September 11, 2012
Howell, NJ: A Concert was held in "Rodina" Russian House in Honor of the 200th Anniversary of Russia’s Victory in the Patriotic War of 1812

On Saturday, September 8, "Rodina" Russian House in Howell, NJ held a concert in honor of the 200th anniversary of Russia’s victory in the Patriotic War of 1812.

The recently opened Russian House is the ideological successor to the "Rodina" Russian Cultural Society, founded in 1954 and located in the same building. The Society played a significant role in the social life and benevolent functions of church society: within its hall were held theatrical productions, presentations by famous musicians, an art studio, a sports club, "youth circles," and much more. The administration of the new "Rodina" center, which opened its doors in May 2012, plans to follow in the footsteps of its predecessor and, in the words of the center’s director, Alexander Bondarev, hopes with time to become a binding force for Russian Orthodox Christians in the United States: "To be Russian means to be Orthodox, to know one’s culture, and to speak Russian. Here it’s all one thing, and we are obliged to help one another. Here people can interact, even those who are not Orthodox, and become involved in Russian culture; and, what's more, across the street is the church. And we will, of course, invite everyone to church following all of our cultural events."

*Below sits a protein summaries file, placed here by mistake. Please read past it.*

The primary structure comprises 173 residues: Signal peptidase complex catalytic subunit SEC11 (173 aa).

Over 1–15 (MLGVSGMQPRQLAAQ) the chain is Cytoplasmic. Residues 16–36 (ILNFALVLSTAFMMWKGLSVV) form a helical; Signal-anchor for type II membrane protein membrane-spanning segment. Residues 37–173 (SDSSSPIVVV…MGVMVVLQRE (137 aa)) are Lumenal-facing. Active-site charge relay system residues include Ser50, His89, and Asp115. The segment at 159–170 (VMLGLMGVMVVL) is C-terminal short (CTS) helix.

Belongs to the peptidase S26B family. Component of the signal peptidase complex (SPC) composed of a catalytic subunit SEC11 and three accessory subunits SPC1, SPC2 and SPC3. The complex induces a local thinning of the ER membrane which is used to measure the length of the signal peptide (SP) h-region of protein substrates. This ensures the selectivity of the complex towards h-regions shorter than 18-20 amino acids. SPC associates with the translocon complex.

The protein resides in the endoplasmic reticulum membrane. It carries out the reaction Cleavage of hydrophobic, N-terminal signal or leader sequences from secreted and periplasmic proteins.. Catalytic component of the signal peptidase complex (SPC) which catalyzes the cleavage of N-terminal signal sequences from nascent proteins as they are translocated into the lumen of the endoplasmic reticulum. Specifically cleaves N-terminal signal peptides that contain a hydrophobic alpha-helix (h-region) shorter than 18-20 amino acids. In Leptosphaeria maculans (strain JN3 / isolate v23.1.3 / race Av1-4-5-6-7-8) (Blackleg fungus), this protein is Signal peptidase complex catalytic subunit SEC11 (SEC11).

Present at the concert was the First Hierarch of the Russian Church Abroad, His Eminence Hilarion, Metropolitan of Eastern America & New York, who was visiting the center for the first time, and was met with bread and salt by Mr. Bondarev. The last First Hierarch to officially visit an event at the center was Metropolitan Anastassy (Gribanovsky) in the 1950s. "We are grateful that fate so ordained that we would open ‘Rodina’ and would be immediately visited by the First Hierarch," said Bondarev.

The visit by Metropolitan Hilarion bears witness to the restoration of good relations between "Rodina" and the Church. Relations were strained for many years, owing to mutual misunderstandings.

"Glory to God, this is now in the past," commented diocesan secretary Archpriest Serge Lukianov. "The administration of ‘Rodina’ is working closely with the Diocese, and now we can open a new page in our shared history, founded on mutual respect and our shared love for the Church. The presence of the First Hierarch at this event is a testament to our common desire to unite Orthodox Christians in America."

Prior to the beginning of the concert, His Eminence greeted and congratulated all those present with the 200th anniversary of Russia’s 1812 victory. The Metropolitan also called on the administration of "Rodina" to continue its important work preserving Russian culture abroad.

Included in the concert’s program were pieces sung by a choir, a ballet performance, poetry readings and a theatrical presentation, accented by outtakes from the Russian film "War & Peace." The concert was produced by Vyacheslav Motsardo.

The center’s museum was also open to visitors, and housed a unique exhibit of historic artifacts from the War of 1812. Many of the displays at the exhibit were given on loan by the nearby Kuban Cossack Museum in Howell. Ataman Alexander Pewnew and representatives of the Kuban Cossack Voisko Abroad were also present at the event.

The celebrations that day ended with a festal Vigil at St. Alexander Nevsky Cathedral, located across the street from "Rodina" Russian House.

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